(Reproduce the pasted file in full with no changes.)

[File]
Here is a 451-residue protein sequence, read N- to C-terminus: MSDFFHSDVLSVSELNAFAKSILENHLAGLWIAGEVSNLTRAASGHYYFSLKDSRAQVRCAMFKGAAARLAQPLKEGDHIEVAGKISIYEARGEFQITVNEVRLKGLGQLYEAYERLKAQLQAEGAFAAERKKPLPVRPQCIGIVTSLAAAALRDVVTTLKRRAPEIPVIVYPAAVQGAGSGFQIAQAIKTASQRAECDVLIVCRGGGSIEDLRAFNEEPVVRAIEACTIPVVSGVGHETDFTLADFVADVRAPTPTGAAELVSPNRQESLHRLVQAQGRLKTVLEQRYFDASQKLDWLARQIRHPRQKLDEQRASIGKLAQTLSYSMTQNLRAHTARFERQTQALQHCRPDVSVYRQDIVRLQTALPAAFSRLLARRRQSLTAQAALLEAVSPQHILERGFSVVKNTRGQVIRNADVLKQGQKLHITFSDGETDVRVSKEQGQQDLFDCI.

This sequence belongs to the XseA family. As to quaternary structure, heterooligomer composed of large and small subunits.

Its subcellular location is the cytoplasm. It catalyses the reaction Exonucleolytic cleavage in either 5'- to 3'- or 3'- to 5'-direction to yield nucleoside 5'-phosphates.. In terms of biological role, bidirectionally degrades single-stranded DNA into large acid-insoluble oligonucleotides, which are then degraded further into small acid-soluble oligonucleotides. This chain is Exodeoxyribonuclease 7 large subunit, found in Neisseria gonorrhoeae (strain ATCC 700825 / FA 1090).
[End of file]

Here is a 451-residue protein sequence, read N- to C-terminus: MSDFFHSDVLSVSELNAFAKSILENHLAGLWIAGEVSNLTRAASGHYYFSLKDSRAQVRCAMFKGAAARLAQPLKEGDHIEVAGKISIYEARGEFQITVNEVRLKGLGQLYEAYERLKAQLQAEGAFAAERKKPLPVRPQCIGIVTSLAAAALRDVVTTLKRRAPEIPVIVYPAAVQGAGSGFQIAQAIKTASQRAECDVLIVCRGGGSIEDLRAFNEEPVVRAIEACTIPVVSGVGHETDFTLADFVADVRAPTPTGAAELVSPNRQESLHRLVQAQGRLKTVLEQRYFDASQKLDWLARQIRHPRQKLDEQRASIGKLAQTLSYSMTQNLRAHTARFERQTQALQHCRPDVSVYRQDIVRLQTALPAAFSRLLARRRQSLTAQAALLEAVSPQHILERGFSVVKNTRGQVIRNADVLKQGQKLHITFSDGETDVRVSKEQGQQDLFDCI.

This sequence belongs to the XseA family. As to quaternary structure, heterooligomer composed of large and small subunits.

Its subcellular location is the cytoplasm. It catalyses the reaction Exonucleolytic cleavage in either 5'- to 3'- or 3'- to 5'-direction to yield nucleoside 5'-phosphates.. In terms of biological role, bidirectionally degrades single-stranded DNA into large acid-insoluble oligonucleotides, which are then degraded further into small acid-soluble oligonucleotides. This chain is Exodeoxyribonuclease 7 large subunit, found in Neisseria gonorrhoeae (strain ATCC 700825 / FA 1090).